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BCCC's harbor project makes progress slowly $90 million complex stalled by bureaucracy, legal challenges; Development


Park America Inc.'s days warehousing cars at 500 E. Pratt St. may be numbered, but at this point, no one knows exactly what that number is.

Six months after Baltimore City Community College unveiled grand plans for a $90 million complex to replace a surface parking lot there, it remains only an asphalt monument to possibilities.

BCCC and a Philadelphia developer would like to turn the 240-space lot -- the last undeveloped tract of land near the Inner Harbor -- into a commercial mecca, complete with shopping mall, office tower, hotel and parking garage.

At the same time, BCCC and Kravco Corp. hope their Lockwood Place project serves as a slingshot for development east of the harbor, connecting Harborplace, the Power Plant and the National Aquarium to the new Port Discovery children's museum, the Brokerage and Inner Harbor East.

And it might -- if it can survive potential legal challenges and state bureaucracy, and manage to lure tenants and obtain financing.

The project's initial phases have not been easy. It is already four months behind schedule, stemming in part from state procurement rules that govern the hiring of consultants.

There has been progress, though. his month, BCCC retained Stonebridge Associates, a Bethesda real estate consultant, to review a Kravco feasibility study.

That followed a City Council amendment Dec. 7 to Baltimore's urban renewal plan that eliminated height and setback restrictions and a limitation that the property be used only for educational purposes.

The Kravco team also recently approached the city's economic development agency about obtaining tax breaks for Lockwood Place's 711-space parking garage and possibly its 278-room hotel.

"We want Kravco to be successful, and if a subsidy is required to make the project successful, then we would support them in that," said Barbara Hopkins, a BCCC spokeswoman.

If granted, a "payment in lieu of taxes" could be worth millions of dollars to the developers.

"We're just getting into an in-depth analysis of the material they gave us," said M. J. "Jay" Brodie, president of the Baltimore Development Corp., the city's economic development agency. "So we really can't comment on it at this point."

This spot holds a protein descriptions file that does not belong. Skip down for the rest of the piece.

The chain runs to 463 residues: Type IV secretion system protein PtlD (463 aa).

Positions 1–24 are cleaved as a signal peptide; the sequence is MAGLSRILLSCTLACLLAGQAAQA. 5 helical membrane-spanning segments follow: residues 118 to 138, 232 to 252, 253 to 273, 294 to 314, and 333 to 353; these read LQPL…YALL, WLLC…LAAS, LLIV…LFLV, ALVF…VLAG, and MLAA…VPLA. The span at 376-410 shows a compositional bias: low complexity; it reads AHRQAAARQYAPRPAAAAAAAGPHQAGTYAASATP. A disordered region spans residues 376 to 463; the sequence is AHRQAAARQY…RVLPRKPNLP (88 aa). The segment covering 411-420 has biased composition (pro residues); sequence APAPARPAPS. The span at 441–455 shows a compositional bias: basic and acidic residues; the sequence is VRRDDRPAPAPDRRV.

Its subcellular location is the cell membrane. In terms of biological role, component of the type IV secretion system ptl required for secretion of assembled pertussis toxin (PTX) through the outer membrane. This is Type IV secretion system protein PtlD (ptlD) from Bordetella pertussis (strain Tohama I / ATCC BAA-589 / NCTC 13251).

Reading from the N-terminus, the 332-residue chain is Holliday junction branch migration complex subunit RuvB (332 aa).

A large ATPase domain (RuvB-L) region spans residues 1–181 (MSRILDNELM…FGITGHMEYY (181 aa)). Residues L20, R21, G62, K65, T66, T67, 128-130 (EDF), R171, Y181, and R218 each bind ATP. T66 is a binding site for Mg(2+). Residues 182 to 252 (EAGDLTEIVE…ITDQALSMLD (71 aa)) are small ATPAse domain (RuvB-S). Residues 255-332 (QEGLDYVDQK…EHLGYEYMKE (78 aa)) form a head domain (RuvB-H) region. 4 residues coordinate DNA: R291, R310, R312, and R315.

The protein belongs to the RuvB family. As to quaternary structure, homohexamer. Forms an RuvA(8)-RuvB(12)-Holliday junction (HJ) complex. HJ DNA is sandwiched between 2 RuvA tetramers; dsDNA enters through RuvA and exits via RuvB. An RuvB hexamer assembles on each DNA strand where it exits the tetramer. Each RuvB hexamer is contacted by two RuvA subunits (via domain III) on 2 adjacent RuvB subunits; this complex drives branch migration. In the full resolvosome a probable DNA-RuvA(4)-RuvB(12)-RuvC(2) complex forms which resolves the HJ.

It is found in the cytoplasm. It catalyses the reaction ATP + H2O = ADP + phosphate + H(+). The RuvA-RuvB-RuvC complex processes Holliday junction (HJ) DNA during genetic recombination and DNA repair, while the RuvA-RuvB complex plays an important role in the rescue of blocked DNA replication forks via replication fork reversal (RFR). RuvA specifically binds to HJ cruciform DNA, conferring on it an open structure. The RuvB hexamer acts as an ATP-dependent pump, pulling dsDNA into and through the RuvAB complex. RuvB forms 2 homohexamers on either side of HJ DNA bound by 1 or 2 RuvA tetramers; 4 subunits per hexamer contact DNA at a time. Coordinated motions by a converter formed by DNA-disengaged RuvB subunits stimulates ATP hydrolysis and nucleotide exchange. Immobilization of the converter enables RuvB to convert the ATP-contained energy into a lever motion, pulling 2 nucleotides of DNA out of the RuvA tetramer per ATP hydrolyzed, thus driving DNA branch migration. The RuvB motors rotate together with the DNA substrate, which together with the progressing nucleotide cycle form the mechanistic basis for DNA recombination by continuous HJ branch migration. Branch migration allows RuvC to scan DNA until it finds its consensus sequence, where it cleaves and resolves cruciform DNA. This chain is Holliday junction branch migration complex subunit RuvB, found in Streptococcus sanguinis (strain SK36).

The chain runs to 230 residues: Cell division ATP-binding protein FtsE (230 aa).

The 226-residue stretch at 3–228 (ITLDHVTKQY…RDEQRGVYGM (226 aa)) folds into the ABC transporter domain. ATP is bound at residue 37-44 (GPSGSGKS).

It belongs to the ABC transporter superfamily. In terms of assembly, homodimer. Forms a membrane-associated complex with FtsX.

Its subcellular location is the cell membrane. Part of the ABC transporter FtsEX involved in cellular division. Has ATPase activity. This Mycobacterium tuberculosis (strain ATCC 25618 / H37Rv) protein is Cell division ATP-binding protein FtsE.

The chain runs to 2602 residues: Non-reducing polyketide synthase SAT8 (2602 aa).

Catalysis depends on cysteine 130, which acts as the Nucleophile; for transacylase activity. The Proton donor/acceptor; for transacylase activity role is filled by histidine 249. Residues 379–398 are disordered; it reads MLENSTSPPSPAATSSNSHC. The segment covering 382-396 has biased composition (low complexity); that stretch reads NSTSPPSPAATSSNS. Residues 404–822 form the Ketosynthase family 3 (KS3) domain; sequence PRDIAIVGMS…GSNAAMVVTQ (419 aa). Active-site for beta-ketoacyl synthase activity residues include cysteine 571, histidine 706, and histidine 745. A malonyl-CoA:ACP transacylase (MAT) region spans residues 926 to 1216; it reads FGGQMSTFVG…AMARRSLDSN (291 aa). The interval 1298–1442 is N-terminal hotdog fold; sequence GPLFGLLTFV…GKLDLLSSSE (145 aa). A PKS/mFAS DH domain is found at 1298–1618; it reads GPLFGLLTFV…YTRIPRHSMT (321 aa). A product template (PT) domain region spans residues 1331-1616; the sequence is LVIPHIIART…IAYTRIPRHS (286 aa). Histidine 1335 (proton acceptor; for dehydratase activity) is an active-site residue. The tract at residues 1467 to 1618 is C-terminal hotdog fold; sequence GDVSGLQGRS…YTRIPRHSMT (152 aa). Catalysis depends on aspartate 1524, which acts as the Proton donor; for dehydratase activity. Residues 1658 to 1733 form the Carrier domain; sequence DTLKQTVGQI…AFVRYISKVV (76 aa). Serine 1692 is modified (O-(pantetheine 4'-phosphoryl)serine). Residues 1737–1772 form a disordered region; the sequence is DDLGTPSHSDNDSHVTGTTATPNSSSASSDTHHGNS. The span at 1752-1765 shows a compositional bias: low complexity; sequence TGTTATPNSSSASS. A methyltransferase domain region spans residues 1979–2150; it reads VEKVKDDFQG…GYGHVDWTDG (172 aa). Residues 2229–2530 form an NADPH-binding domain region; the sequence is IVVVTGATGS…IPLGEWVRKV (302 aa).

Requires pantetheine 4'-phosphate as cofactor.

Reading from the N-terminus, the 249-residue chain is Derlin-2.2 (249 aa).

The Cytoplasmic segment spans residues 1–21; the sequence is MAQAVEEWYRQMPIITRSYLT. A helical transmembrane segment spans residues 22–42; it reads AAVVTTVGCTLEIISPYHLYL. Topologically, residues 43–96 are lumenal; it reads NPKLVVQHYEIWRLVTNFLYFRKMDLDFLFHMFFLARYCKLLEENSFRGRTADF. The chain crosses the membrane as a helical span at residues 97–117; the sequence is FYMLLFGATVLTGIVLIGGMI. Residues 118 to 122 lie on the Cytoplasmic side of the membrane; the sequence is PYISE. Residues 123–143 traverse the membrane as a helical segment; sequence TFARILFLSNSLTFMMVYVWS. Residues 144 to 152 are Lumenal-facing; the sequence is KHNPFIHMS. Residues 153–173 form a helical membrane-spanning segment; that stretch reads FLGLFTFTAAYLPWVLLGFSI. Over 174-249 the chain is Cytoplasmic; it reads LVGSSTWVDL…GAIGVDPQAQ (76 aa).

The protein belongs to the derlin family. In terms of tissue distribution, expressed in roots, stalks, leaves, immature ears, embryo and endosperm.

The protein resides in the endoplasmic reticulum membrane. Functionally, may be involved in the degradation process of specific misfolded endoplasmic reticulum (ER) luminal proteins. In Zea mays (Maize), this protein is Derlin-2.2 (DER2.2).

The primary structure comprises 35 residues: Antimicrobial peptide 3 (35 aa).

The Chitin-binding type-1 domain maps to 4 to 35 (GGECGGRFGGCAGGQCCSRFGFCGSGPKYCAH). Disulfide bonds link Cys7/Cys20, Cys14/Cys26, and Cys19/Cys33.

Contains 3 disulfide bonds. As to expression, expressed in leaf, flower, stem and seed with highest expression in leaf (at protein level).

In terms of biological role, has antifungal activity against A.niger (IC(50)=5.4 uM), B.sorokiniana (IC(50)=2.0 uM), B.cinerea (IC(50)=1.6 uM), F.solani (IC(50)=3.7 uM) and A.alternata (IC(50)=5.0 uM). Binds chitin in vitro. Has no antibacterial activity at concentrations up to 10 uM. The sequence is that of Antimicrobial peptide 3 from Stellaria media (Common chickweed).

Analysts say that persuading the city to provide tax breaks will be an arduous climb, because more than a few city officials blame BCCC for the pending loss downtown of Piper & Marbury, the state's largest law firm.

Piper & Marbury signed a lease to relocate from 36 S. Charles St. to Mount Washington after BCCC rejected a plan from a Connecticut firm that wanted to construct office space and parking on the site. Piper & Marbury had signed on to be the lead tenant in the project.

In the meantime, BCCC officials and Kravco are meeting to finalize a development agreement, which they hope to conclude next month and submit to the state's Board of Public Works for approval in March, Hopkins said. If obtained, construction would start sometime next year.

BPW's blessing isn't assured. The Cordish Co., whose plans to develop the BCCC site as retail, parking and office space also were rejected in favor of Kravco, intends to mount an appeal before the three-member board.

"Our appeal is most definitely continuing," said David S. Cordish, chairman of the Baltimore real estate firm that redeveloped the Power Plant and has been commissioned to overhaul both the Brokerage and the Pier Six Concert Pavilion.

Cordish contends that BCCC violated state law when it chose Kravco, because the Philadelphia firm's project won't "maximize revenue" to the school as required.

While Kravco met the college's $1.1 million-a-year demand for rent from any development, Cordish offered to top all bidders by 10 percent, and would guarantee a minimum $1.3 million a year to BCCC.

The parking lot generates $775,000 a year in revenue.

BCCC counters that the Kravco project would generate a steadier income. The college's trustees also claim that Kravco xTC offered scholarships and other nonfinancial incentives that aided their selection. Both Cordish and PDL Investment Co. of Connecticut say their proposals also included internship programs.

Even if the BPW hurdle is cleared, Kravco still faces the thorny issue of securing tenants.

So far, no tenants have been signed, although both Kravco and Miller Corporate Real Estate Services LLC, a local firm retained to line up businesses for the project's 10-story office component, say "significant interest" exists.

"We have tenants that are ready to step up and sign letters of intent for the office space, but Kravco has yet to clear all of its hurdles with the community college," said Milton H. Miller Jr., a Miller Corporate Real Estate principal.

"So at this point, we couldn't do a letter of intent or a lease," Miller added. "But I'm not concerned, because we've had so much interest and it's such a great site."

Pub Date: 12/27/98

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